xperts believe that injuries from dog bites – including police dog bites – seriously injure more than 350,000 people in the United States each year, in addition to the approximately 35 annual fatal attacks. And with data showing that these devastating attacks amount to approximately $1 billion in costs each year, someone who is injured from a police dog bite could be faced with a difficult road. So who is liable if an innocent person is the victim of a police dog attack?
First, it should be said that many police dogs are dutiful companions who effectively assist officers in law enforcement activities. Some have served in police departments for years without incident and are responsible for assisting in hundreds of criminal arrests.
Police dog bites, however, are similar to every other form of accidental injury in the sense that just one moment of negligence can lead to a devastating situation. It not only takes diligent training to safely monitor a K-9 police unit, but just seconds of distraction can also result in a free-roaming animal that is trained to attack.
Because these dogs are conditioned to attack sometimes dangerous criminals, the law does protect police from liability to some extent, but usually only during the course of an arrest. For example, if someone received a dog bite while evading arrest, the injuries occurred during the course of an arrest and the dog did what it was supposed to do.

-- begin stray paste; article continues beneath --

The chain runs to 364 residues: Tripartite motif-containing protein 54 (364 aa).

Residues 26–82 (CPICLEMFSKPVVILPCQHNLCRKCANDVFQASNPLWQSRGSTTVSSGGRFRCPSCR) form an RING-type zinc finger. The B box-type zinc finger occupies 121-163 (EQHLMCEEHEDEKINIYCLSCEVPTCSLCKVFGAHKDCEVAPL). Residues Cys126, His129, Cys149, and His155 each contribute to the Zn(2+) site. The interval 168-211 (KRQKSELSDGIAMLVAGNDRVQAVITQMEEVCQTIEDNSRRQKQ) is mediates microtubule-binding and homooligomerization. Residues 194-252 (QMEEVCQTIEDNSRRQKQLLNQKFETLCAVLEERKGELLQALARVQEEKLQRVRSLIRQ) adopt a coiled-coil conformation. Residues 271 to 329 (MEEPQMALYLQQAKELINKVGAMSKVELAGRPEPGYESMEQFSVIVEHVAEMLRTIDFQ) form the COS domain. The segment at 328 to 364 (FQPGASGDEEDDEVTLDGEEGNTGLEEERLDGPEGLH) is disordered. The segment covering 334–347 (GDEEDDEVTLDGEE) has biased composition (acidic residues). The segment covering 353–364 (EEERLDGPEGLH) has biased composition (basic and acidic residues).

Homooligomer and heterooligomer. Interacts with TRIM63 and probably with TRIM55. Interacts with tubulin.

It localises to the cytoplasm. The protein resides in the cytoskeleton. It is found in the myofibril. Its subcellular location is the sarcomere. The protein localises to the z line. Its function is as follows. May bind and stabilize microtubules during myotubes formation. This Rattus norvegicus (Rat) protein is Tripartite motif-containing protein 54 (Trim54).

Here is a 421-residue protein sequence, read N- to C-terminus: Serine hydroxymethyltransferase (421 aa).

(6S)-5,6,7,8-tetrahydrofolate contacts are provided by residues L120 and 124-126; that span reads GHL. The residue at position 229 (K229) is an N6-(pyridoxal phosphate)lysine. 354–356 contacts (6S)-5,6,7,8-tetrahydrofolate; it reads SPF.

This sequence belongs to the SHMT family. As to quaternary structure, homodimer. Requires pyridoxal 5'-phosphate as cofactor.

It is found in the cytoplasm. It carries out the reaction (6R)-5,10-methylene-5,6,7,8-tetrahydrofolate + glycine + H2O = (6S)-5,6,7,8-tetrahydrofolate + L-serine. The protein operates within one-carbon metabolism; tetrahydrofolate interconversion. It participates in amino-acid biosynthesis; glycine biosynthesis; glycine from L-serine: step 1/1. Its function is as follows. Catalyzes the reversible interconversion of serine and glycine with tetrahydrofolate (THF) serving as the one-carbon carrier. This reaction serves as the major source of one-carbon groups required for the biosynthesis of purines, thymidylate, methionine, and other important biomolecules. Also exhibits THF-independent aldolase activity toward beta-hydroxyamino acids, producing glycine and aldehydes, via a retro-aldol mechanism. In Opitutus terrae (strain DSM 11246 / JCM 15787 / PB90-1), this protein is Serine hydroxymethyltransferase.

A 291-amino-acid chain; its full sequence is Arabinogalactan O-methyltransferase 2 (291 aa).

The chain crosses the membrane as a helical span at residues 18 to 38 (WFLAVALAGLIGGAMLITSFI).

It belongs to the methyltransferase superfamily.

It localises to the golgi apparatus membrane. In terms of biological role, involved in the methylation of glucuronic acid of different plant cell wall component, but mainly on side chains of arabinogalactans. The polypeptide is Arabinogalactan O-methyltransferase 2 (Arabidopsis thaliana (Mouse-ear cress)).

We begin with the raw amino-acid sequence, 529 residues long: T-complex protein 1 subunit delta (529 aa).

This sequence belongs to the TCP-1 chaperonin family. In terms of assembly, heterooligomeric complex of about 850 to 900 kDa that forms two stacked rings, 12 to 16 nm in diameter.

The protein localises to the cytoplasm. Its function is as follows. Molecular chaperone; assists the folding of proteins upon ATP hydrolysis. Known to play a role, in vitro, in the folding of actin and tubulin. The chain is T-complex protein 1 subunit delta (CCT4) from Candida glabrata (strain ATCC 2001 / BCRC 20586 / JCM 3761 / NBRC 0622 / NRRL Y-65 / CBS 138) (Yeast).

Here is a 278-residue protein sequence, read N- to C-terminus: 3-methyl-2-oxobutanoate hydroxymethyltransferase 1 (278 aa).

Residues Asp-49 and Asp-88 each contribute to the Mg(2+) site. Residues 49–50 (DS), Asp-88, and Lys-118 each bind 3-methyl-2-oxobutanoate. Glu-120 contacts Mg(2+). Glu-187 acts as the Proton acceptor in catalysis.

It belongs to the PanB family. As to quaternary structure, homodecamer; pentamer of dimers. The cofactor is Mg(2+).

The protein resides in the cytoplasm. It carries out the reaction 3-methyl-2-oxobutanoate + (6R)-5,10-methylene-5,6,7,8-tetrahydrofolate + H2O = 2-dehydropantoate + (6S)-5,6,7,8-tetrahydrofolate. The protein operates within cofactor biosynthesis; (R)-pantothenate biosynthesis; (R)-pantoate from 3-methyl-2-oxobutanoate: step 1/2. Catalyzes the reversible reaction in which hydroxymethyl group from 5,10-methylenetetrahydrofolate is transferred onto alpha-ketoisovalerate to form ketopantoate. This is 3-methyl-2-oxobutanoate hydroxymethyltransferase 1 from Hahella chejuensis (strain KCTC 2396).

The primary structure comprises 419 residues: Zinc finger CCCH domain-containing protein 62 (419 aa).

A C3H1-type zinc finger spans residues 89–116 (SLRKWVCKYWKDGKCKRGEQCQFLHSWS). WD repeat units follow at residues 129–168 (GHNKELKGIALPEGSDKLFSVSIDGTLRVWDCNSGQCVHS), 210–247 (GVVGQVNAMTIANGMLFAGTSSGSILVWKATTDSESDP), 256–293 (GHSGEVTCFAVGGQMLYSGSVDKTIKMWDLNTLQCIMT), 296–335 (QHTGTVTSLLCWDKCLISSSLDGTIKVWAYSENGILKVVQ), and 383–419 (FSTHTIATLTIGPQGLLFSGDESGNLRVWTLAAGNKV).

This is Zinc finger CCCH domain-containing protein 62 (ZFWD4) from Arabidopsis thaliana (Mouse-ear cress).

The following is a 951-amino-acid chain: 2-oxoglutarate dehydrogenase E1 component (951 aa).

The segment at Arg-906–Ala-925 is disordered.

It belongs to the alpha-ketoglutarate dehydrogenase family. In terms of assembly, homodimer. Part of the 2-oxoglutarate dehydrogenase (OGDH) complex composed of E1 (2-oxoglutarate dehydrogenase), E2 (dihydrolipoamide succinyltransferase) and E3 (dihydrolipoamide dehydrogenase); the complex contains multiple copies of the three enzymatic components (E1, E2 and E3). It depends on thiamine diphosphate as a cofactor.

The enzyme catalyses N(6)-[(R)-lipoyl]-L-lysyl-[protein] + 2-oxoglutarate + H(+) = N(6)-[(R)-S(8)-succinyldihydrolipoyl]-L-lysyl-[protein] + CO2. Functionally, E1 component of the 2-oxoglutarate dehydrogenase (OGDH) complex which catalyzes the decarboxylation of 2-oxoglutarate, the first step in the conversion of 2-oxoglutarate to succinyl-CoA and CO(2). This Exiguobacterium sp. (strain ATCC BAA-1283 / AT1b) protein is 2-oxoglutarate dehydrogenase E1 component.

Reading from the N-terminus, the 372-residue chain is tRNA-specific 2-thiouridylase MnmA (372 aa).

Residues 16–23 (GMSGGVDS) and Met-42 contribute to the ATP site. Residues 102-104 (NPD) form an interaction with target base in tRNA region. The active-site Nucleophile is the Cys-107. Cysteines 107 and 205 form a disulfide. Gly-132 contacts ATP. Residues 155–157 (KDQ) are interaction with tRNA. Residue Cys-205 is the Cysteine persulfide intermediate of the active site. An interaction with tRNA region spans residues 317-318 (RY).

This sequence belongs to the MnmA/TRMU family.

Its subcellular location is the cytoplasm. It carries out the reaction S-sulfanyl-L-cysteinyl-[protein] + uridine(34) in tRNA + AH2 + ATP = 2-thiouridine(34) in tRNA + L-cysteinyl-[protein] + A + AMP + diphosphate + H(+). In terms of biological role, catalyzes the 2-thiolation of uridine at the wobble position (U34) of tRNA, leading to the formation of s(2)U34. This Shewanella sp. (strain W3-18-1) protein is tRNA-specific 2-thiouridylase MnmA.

However, a person’s civil rights are completely protection in instances of police dog bites. For example, if a police dog escaped captivity and was roaming through the streets and a person was bitten, the police department would be responsible for not preventing the attack from occurring in the first place.
Needless to say, police dog bites can be complex and the details surrounding a potential dog bite claim can be confusing. In the event of police dog bites, it is in a victim’s best interest to consult with an experienced dog bite attorney.
But many people assume, understandably, that regular citizens are the only potential victims of such attacks. This theory has been officially debunked in Washington State, as a Snohomish County sheriff’s deputy recently sued the Lynnwood Police Department (LPD) over the police dog bites he received while on-duty.
According to the Everett Herald, Deputy Marcus Dill filed a lawsuit in April of this year against LPD claiming that he received serious dog bites to his leg after being bitten by a Lynnwood police dog. Dill alleged that the dog’s handler, Sgt. Jason Valentine of the LPD, lost control of the K-9, who bit Dill on the leg and would not let go.
In this instance, the LPD was being held liable for Sgt. Valentine’s momentary lapse in attention to his responsibilities, which resulted in Deputy Dill’s serious police dog bites and subsequent injuries. Luckily, Dill hired an experienced dog bite attorney and filed a claim seeking approximately $300,000 in damages.